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The News-Herald. (Hillsboro, Highland Co., Ohio) 1886-1973, November 12, 1914, Image 6

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THE NEWS-HEftALb; fciLLSBOttO, OHIO, THURSDAY, NOVEMBER 12, 1914
9
IteM
?y HAROLD
E5
Illustrated from Scenes In the Photo Drama of the
Same Name by the Thanhouser Film Company
(Copyright, IBM, by
was begtnnXig to pick up And bits of
Information! So Florence Hargreave
was going to have a new father in a
day or so? There were some clever
rogues among this band of theirs; but
their cleverness was well offset by an
equal number of fools.
Yes, there were some clever rogues,
and to prove this assertion Bralne
secured a taxlcab and drove furiously
awayt his destination the homo of his
ancient enemy. He dropped the cab
a block or two away and presently
stowed himself away In the summer
house at the left of the lawn. It would
have been a capital Idea that Is, If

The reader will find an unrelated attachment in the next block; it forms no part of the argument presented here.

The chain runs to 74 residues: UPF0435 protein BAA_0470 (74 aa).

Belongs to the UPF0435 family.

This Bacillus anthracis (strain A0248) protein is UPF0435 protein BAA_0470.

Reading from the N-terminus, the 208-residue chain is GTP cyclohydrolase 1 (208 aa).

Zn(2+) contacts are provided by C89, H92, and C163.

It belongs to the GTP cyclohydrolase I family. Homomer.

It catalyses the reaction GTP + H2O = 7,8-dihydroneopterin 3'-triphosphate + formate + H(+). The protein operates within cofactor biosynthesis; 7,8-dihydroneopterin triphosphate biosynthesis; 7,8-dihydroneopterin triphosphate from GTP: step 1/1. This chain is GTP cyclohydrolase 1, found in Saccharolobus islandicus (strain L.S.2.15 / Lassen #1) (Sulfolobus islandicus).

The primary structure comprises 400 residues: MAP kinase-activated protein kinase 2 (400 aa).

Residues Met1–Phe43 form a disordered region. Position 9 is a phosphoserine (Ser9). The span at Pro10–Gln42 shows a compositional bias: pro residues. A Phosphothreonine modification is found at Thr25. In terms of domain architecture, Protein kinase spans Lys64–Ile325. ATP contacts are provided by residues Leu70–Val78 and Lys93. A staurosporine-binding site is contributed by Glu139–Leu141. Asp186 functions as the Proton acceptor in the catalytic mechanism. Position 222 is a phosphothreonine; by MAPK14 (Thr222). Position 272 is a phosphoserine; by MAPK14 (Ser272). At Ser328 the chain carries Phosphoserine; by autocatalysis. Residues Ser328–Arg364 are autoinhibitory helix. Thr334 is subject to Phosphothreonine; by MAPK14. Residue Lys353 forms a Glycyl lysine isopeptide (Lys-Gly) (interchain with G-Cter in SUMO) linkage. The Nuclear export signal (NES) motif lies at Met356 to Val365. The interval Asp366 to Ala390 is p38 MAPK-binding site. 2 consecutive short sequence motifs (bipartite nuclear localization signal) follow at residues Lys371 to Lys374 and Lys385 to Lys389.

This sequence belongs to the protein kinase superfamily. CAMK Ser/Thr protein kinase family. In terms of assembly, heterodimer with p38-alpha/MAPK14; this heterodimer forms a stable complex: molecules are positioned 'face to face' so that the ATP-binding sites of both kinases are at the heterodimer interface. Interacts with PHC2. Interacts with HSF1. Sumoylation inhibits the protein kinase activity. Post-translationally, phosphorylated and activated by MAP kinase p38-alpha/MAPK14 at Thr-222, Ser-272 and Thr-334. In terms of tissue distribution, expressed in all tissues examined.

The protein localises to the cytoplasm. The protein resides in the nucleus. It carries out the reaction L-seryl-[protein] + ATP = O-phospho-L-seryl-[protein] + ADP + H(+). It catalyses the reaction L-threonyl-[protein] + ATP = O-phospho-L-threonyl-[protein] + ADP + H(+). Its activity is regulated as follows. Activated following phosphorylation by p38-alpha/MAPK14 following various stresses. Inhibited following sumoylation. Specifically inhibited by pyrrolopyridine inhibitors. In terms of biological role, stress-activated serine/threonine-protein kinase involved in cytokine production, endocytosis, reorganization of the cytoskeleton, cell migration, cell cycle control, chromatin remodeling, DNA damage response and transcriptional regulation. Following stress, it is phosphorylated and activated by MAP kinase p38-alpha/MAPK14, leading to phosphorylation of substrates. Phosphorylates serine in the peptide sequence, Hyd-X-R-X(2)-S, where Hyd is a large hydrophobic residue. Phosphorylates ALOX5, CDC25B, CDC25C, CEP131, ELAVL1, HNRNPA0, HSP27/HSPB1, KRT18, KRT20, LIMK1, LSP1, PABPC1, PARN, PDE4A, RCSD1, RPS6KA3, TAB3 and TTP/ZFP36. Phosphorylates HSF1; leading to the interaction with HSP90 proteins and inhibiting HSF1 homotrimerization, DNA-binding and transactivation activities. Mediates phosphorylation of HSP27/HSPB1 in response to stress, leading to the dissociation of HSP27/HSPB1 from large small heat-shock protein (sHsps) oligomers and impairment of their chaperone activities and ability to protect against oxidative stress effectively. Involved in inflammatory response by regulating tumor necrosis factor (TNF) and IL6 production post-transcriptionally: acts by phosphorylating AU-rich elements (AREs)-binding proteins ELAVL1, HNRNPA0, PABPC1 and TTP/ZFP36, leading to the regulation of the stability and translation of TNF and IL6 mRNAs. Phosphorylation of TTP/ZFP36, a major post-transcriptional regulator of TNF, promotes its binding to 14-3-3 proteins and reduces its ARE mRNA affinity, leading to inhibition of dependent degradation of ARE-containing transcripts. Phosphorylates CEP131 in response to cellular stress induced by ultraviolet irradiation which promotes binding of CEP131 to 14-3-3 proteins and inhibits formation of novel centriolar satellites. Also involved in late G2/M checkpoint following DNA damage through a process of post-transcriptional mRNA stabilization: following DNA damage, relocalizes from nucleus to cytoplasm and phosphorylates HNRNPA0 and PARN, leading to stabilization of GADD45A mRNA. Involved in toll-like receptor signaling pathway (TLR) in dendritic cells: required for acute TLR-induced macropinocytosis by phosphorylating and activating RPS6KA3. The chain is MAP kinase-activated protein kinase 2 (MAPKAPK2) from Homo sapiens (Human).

the other man had not thought of and
anticipated this very thing. So he
used a public pay station telephone;
and Bralne waited In vain, waited
till the lights in the Hargreave house. J
went out one by one and It became
wrapped In darkness within and moon
shine without.
Bralne was a philosopher. He re
turned to his waiting taxicab, drove
home, paid the bill, smiling grimly,
and went to bed. It was going to be
a wonderful game of blind man's buff,
and it was going to be sport to watch
this fool Paroff blunder Into a pit.
The next afternoon Florence and
Norton sat In the summer heuse talk
ing of the future. Lovers are prone
to talk of that. As If anything else
In the world ever equals the present!
They talked of nice little apartments
and vacations in the summer and how
much they would save out of his
salary, and a thousand and one other
things which would not Interest you
at all if I recounted them In detail.
But they did love each other, and they
were going to be married; you may be
certain of that. They did not care